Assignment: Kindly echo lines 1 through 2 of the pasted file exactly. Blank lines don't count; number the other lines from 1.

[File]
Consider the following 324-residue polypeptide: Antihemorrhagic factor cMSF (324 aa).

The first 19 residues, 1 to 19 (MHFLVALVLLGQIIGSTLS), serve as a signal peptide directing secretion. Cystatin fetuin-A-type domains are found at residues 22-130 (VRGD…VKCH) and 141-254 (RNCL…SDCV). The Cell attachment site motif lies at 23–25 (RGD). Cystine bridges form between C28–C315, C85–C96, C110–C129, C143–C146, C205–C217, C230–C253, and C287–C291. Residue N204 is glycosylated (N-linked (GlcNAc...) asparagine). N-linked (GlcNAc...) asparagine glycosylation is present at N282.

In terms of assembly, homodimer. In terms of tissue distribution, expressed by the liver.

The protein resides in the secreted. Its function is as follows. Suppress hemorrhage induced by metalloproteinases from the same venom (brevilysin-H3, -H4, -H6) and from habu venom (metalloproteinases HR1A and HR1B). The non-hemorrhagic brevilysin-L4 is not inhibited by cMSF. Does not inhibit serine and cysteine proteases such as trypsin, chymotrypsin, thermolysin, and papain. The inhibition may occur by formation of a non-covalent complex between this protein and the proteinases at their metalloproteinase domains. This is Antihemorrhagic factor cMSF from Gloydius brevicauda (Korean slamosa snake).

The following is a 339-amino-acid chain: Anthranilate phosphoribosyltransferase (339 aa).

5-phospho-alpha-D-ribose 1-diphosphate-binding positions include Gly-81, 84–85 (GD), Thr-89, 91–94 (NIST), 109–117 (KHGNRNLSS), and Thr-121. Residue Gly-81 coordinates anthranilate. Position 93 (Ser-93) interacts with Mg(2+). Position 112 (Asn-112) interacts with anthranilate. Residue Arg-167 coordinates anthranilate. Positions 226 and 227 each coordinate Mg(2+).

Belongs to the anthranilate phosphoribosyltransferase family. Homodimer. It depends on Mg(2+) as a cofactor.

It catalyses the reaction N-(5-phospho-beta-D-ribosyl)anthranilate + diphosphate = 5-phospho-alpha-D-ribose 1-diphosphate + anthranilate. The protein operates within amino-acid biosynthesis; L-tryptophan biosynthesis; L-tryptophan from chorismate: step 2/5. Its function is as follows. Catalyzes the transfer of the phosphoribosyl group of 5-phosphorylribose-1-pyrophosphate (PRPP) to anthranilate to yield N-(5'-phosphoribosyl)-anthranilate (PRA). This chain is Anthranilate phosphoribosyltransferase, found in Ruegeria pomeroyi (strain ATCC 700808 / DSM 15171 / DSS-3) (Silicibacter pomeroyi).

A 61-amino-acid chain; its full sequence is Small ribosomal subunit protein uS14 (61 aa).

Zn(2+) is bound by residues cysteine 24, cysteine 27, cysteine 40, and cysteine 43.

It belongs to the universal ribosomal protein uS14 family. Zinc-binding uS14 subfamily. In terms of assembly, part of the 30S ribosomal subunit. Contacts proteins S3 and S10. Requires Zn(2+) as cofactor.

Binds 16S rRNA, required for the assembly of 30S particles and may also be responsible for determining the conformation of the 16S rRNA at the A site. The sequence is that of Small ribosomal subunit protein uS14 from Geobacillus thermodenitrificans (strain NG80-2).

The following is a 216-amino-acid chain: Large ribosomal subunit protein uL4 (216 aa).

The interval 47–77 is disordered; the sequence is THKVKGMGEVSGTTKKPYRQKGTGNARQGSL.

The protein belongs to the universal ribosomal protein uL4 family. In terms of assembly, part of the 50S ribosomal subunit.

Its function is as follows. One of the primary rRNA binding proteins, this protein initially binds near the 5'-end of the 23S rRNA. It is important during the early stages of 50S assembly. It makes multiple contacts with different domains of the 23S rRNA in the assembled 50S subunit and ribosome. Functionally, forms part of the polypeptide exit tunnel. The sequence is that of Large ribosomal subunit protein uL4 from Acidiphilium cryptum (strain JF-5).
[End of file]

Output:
Consider the following 324-residue polypeptide: Antihemorrhagic factor cMSF (324 aa).

The first 19 residues, 1 to 19 (MHFLVALVLLGQIIGSTLS), serve as a signal peptide directing secretion. Cystatin fetuin-A-type domains are found at residues 22-130 (VRGD…VKCH) and 141-254 (RNCL…SDCV). The Cell attachment site motif lies at 23–25 (RGD). Cystine bridges form between C28–C315, C85–C96, C110–C129, C143–C146, C205–C217, C230–C253, and C287–C291. Residue N204 is glycosylated (N-linked (GlcNAc...) asparagine). N-linked (GlcNAc...) asparagine glycosylation is present at N282.